82. Slow March
Konstans returned to his quarters, but before he could resume giving audience, his brother burst into his study.
“Pardons, milord,” Eolf exclaimed, a few steps behind. “He would not wait.”
Konstans raised a hand in a disarming gesture. “You may leave us,” he told the servant and turned to his brother. “You seem agitated.”
“Men are dead! There was fighting inside the Citadel! Fighting between our Hawks and Order soldiers!” The words came flooding from Valerian and were spoken with incredulity.
“Between one Order knight refusing to obey my lawful authority,” Konstans corrected him pointedly. “The two men doing most of the fighting were not Order soldiers.”
“That hardly makes it better! What gave you the notion this was a good idea?”
“Adalbrand was a threat. That threat has now been removed,” Konstans explained.
“By inciting fighting? Was there no better way to handle this?”
“Nothing has happened that was illegal,” Konstans retorted. “It is my right as dragonlord to arrest someone suspected of high treason. Adalbrand was seized before the landfrid takes effect, and the question of his guilt will be put before the Adalthing. It is the right way to handle this.”
“You gave me no warning!” Valerian struck the table with his fist. “I had to hear this from some common soldier,” he complained.
“I handle many affairs of the realm without informing you,” his brother replied. “I sit in this room from sunrise past sunset each day, governing. Do you think you would have time to handle your precious books or see your son if not for me?”
This gave Valerian pause. “I am not saying you did wrong,” the jarl muttered. “Merely that you should have told me before you started a battle inside the Citadel.”
“I did not know one would erupt,” Konstans argued. “I did not expect he would resist to such a degree. Which only proves his guilt.”
“You are certain he is a traitor, then?”
“Without doubt. He has been proclaiming his victories to win favour with the people. Not to mention, our reeve in Plenmont informed me that a union of marriage between King Adelard and Adalbrand’s sister was being planned. This would have provided Adalbrand with an army to attack us from the south while our forces are engaged to the north,” Konstans explained. “A clever plan that would have succeeded if not for my quick intervention.”
“I suppose,” his brother granted.
“Are we done? I have plenty to see to before the Adalthing convenes.”
“Fine,” Valerian mumbled, leaving.
Konstans waited until his brother was gone before summoning his servant. “Have this brought to Master Guilbert, the emissary from the duke of Belvoir,” he commanded Eolf, who bowed and accepted a document rolled inside a case. Inside lay the treaty signed between the Houses of Vale and Belvoir. Soon after, it was in Guilbert’s possession, and he could return to his master’s lands.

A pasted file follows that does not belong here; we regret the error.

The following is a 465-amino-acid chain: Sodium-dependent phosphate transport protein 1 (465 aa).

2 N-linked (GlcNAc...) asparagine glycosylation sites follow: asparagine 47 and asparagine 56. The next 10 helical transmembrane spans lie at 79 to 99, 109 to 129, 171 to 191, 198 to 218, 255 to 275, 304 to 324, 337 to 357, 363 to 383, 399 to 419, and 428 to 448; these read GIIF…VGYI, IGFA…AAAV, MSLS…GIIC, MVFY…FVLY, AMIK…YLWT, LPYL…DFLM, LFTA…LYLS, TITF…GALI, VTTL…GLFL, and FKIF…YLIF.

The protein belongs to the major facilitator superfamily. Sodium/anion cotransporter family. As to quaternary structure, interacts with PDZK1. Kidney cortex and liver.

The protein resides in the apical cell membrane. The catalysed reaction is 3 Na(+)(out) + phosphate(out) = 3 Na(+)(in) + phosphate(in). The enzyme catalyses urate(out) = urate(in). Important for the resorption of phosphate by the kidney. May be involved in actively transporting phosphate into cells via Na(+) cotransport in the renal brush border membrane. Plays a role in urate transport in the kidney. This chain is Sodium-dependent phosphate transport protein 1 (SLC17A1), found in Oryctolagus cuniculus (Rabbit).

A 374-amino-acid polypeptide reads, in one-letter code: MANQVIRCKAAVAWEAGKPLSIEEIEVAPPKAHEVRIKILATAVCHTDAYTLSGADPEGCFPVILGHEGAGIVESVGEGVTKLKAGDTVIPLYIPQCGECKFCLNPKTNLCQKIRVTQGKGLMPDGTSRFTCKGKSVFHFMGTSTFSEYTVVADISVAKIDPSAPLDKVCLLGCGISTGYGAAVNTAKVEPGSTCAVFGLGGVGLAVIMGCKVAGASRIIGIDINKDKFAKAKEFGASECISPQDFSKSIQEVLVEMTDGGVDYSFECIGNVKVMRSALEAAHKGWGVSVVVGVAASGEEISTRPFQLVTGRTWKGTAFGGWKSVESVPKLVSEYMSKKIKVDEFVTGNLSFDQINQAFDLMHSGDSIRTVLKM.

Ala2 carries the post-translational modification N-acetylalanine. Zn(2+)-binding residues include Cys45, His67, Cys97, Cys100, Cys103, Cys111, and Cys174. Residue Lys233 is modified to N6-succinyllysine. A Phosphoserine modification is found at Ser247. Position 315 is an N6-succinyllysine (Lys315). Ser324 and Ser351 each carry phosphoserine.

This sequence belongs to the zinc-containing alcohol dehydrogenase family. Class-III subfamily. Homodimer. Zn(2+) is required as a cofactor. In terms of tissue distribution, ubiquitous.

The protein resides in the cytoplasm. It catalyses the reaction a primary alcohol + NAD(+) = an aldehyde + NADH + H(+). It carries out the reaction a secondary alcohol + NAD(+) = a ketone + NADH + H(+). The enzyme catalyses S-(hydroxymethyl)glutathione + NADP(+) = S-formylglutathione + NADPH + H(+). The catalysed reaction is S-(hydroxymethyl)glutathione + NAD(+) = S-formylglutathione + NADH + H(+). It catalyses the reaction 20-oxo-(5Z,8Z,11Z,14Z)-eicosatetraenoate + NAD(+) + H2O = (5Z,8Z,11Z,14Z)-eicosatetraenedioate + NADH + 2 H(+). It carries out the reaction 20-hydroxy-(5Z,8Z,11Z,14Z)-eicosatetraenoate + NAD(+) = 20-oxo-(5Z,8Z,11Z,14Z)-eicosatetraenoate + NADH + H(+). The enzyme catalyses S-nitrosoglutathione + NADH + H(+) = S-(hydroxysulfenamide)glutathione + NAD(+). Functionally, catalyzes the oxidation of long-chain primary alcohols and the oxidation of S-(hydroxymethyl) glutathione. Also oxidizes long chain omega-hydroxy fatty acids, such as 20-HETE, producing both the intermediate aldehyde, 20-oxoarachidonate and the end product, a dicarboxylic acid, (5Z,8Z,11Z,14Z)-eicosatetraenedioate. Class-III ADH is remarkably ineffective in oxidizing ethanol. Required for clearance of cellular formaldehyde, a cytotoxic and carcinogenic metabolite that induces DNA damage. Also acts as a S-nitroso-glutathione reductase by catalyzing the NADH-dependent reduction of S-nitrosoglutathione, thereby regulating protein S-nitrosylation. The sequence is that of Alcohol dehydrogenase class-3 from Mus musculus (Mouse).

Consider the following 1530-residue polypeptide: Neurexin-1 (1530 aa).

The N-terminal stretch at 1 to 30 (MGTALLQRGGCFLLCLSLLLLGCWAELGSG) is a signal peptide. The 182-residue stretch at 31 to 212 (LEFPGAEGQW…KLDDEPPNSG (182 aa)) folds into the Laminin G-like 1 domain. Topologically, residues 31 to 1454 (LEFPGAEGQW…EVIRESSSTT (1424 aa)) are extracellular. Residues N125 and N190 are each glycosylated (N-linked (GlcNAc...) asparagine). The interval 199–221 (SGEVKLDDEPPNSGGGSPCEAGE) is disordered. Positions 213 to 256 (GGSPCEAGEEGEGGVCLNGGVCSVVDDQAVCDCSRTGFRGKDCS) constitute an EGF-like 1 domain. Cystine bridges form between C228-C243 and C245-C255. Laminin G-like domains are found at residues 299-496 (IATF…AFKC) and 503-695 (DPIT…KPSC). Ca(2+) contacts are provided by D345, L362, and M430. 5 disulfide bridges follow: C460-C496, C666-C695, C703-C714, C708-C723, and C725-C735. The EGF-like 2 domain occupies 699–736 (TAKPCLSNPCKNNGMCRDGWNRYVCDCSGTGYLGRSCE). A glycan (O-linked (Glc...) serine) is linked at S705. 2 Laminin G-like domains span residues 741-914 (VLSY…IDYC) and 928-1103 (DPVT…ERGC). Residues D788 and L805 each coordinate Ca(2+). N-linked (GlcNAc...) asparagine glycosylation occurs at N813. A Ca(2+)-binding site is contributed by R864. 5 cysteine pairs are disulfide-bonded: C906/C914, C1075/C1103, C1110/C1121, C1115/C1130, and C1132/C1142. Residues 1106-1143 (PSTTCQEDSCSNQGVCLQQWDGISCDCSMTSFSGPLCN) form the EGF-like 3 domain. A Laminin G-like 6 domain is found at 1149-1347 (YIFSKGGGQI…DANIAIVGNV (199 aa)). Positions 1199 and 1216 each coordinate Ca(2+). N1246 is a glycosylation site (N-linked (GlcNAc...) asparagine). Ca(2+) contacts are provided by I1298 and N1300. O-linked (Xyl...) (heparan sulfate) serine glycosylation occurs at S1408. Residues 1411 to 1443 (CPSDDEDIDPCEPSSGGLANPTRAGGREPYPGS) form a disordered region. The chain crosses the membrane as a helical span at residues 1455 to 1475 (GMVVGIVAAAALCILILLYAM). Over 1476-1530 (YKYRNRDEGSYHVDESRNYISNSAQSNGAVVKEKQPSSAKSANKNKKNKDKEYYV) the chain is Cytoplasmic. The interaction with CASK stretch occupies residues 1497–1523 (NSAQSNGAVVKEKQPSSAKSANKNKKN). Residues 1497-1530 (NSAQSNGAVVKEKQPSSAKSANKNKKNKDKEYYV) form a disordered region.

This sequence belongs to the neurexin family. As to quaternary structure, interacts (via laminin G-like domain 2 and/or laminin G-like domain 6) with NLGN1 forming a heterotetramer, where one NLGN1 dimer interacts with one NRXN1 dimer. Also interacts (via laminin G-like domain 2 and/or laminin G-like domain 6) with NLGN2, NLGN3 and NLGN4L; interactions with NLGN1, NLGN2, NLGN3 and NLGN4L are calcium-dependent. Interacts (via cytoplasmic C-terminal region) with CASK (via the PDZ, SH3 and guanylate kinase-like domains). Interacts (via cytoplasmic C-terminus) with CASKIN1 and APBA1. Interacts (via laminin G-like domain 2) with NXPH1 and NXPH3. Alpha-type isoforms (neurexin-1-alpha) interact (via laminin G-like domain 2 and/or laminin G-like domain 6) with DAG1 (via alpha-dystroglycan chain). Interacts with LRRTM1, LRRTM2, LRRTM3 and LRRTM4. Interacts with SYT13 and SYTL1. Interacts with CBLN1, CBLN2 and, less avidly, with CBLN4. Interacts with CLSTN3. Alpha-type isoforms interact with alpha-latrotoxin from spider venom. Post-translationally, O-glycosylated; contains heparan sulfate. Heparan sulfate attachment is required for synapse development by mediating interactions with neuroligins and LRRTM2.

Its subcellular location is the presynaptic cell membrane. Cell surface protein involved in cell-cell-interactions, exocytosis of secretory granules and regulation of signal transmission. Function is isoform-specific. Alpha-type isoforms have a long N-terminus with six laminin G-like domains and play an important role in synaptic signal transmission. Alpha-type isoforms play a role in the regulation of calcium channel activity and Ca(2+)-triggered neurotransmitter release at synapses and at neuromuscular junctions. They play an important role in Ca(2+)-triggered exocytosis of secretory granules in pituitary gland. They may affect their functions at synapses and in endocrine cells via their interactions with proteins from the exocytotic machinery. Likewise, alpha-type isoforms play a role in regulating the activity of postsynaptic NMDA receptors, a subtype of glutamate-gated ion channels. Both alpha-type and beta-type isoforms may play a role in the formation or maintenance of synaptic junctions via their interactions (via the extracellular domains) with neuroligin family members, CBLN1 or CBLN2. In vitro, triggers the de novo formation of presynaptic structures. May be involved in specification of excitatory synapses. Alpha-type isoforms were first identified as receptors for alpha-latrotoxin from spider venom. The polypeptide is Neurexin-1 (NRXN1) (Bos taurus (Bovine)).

William knocked and awaited a reply before entering Eleanor’s chambers. “They would not let me through. I was unable to ascertain anything with my own eyes.”
“Were you not able to gather any news?” Eleanor asked. She sat, unveiled, pressing her hands together; anytime she stopped, they would begin to shake.
“They claim that the only dead are Hawks. Sir Adalbrand, his sister, and his men are supposedly unharmed.”
“Are they still fighting?”
He shook his head. “Sir Adalbrand was taken to the dungeons, I was given to understand.”
“How come they will not let you through then?”
William took a seat. “Who can say? From what I can tell, this was instigated by the dragonlord. The dungeons are guarded by his mercenaries. I will take this matter up with him,” he declared.
“Do you know why he was arrested?”
“High treason, I was told.”
Eleanor gasped. “That cannot be! He only arrived today. How could Sir Adalbrand ever be involved in such?”
“I am not sure he is,” William spoke darkly, “and it may not matter either.”
Eleanor touched the burn scars on her cheek. “Poor Arndis. She should not be left alone.”
William rose up. “I will try again to demand entry and get her away. I will bring her back here.”
“Always a hero,” Eleanor smiled sadly.
“If only that were enough.”
Theodoric sat in his parlour. Theodwyn’s guests and ladies had been dismissed immediately upon his arrival, leaving him alone with his sister and two servants. “Several dead and many more wounded,” the jarl exclaimed, stroking his forehead. “They attacked him in his own chambers!”
“What do you know of Arndis?” asked Theodwyn concerned.
“She seems unharmed, milady,” Holwyn reassured her.
“What else do you know?”
“Only that Sir Adalbrand was taken to the dungeons. His two guards are wounded, but not severely. The charge against him is high treason, though none seems to know the evidence or any details,” Holwyn rattled off.
“Perhaps we should leave,” Theodoric contemplated. “Withdraw to my house.”
“Leave? Show timidity before this crass act of violence?” Theodwyn sounded appalled.
“I only have half my thanes with me in Middanhal, and most of them have been left at the house because you demand several chambers to yourself,” the jarl reminded her. “We are vulnerable here.”
“If Valerian or Konstans lay a finger on a jarl of the realm, they will find another rebellion on their hands,” Theodwyn claimed loudly. “They would not dare move against you.”
“Adalbrand is dragonborn, yet that did not protect him.”
“The Adalthing is in a few weeks,” Theodwyn pointed out. “If you withdraw to your house, you will be far removed from all the negotiations taking place beforehand.”
Theodoric’s face became wrinkled in thought. “Holebert,” he finally said, “go to my house and fetch four thanes.” He raised a finger when Theodwyn was on the verge to protest. “No arguments.”
“Yes, milord,” Holebert bowed.
“As you wish,” Theodwyn almost sneered. “This is very poor for my health, you know, all this commotion. I intend to move freely and unfettered as always. I will not be cowed!”
“Imagine your health when we are locked in the dungeons,” her brother retorted, turning on his heel and retreating to his chamber.
Moving through Lowtown, Nicholas walked with determined steps towards a specific tavern. With his bow staff, leather jerkin, and confident stride, he gave the impression of a seasoned veteran, and none gave him trouble. His destination was packed with patrons, drinking and eating; the ravages of war seemed contained to northern Adalrik, sparing the capital from shortages. Entering the common room, Nicholas let his eyes search around until he found the tavern owner.